In an articled titled, “Turns out, you really only need to floss if you want to keep your teeth,” the New York Daily News (7/25, Pesce) discusses flossing, noting the CDC’s recent National Health and Nutrition Examination Survey found one-third of adults do not floss. “Do you need to floss? It depends on whether you want to keep your teeth or not,” said Dr. Matthew Messina, a spokesperson for the American Dental Association. Although many Millennials have benefited from fluoridated water and fluoride toothpaste, resulting in a lower decay rate, “our body chemistry does change as we get a older,” said Dr. Messina. “So some people might have a very high host-resistance (against bacteria) when they’re young, but they are going to find that is not the case as they get older.”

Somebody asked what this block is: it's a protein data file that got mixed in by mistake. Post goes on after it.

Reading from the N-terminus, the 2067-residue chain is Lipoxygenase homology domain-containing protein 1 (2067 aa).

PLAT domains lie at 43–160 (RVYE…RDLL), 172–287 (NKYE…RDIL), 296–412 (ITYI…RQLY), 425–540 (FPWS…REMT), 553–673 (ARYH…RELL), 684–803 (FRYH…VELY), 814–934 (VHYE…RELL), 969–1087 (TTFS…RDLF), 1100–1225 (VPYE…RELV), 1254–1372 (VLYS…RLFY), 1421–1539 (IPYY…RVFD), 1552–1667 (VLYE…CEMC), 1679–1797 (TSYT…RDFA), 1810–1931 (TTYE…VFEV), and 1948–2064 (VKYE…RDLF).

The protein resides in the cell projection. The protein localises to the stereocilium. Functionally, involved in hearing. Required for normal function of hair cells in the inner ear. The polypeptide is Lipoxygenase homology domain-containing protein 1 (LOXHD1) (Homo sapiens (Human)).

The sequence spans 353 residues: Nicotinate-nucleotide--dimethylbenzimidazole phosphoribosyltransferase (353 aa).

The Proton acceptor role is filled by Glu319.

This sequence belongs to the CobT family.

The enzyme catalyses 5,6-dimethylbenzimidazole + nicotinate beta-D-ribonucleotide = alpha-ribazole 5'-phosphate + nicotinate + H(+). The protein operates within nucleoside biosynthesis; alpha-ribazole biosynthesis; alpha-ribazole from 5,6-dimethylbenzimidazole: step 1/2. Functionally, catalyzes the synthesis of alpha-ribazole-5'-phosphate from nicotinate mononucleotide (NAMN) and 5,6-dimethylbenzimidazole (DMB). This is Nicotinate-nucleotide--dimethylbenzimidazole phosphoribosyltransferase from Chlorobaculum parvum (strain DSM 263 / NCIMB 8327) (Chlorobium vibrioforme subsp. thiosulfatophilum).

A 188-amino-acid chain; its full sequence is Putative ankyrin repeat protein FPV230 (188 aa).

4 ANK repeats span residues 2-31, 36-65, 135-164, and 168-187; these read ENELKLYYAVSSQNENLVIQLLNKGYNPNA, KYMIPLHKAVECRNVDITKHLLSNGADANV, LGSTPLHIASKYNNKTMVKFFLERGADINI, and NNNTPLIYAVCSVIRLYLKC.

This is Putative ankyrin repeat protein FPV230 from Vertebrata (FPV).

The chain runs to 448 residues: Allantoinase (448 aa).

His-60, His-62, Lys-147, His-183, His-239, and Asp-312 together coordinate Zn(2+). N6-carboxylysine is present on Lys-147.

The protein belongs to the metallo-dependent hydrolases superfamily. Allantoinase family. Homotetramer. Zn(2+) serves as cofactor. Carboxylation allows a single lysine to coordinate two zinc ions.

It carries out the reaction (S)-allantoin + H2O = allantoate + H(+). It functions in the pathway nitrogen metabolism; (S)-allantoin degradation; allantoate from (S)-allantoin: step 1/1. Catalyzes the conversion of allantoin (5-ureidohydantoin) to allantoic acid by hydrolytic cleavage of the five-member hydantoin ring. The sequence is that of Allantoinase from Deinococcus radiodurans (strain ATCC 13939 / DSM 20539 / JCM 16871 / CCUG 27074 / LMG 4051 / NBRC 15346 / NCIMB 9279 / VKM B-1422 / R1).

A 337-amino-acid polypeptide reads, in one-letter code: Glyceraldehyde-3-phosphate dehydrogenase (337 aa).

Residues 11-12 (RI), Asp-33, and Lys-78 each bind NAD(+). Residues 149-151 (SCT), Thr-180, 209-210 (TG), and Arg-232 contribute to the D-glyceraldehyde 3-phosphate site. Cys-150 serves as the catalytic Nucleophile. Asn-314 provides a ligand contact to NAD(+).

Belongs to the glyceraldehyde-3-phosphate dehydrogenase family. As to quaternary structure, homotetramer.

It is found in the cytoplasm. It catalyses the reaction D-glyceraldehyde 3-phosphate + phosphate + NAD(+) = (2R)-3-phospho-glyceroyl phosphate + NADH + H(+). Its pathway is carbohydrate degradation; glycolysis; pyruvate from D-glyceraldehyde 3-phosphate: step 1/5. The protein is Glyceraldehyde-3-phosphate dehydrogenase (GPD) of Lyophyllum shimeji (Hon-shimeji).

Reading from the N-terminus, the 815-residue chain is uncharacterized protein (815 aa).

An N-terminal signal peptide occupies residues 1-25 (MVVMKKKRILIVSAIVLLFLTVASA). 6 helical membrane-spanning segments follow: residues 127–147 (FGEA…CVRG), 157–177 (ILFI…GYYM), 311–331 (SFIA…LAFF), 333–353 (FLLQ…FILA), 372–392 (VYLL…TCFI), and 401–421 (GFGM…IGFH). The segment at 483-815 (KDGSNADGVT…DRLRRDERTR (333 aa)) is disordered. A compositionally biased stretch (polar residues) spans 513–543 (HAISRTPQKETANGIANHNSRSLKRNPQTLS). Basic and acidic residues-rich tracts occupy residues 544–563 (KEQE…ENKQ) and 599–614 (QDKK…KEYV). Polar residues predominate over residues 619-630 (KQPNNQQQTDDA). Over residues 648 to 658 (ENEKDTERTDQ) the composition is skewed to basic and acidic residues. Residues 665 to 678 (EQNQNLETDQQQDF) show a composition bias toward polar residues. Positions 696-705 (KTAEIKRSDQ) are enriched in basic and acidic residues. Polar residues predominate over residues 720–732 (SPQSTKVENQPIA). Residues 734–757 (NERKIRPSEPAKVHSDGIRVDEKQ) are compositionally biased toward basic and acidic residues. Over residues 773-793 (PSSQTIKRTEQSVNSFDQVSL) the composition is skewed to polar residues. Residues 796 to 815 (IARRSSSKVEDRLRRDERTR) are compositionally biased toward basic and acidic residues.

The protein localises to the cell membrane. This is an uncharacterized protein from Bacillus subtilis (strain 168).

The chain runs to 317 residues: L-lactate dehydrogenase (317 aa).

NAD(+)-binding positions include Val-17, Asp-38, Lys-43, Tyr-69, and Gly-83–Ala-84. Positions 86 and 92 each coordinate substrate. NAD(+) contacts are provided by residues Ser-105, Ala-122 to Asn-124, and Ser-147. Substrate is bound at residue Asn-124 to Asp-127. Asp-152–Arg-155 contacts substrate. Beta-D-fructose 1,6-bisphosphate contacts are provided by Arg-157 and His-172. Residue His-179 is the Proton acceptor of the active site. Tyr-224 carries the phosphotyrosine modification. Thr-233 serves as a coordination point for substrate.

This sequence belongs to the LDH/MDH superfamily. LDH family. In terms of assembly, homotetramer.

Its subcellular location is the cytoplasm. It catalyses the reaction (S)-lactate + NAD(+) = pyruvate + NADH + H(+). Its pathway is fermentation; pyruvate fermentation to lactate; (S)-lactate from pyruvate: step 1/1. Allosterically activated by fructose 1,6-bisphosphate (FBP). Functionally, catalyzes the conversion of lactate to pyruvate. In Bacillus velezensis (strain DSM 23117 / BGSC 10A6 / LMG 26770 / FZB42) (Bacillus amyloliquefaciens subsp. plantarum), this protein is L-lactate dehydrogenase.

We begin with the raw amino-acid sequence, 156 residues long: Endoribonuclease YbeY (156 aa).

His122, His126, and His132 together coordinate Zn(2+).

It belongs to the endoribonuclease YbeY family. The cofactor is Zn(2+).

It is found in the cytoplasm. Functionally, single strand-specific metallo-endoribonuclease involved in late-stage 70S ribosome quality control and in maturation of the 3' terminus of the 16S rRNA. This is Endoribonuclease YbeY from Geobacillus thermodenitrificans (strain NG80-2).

MouthHealthy.org provides additional information for patients on flossing, including how to properly floss teeth.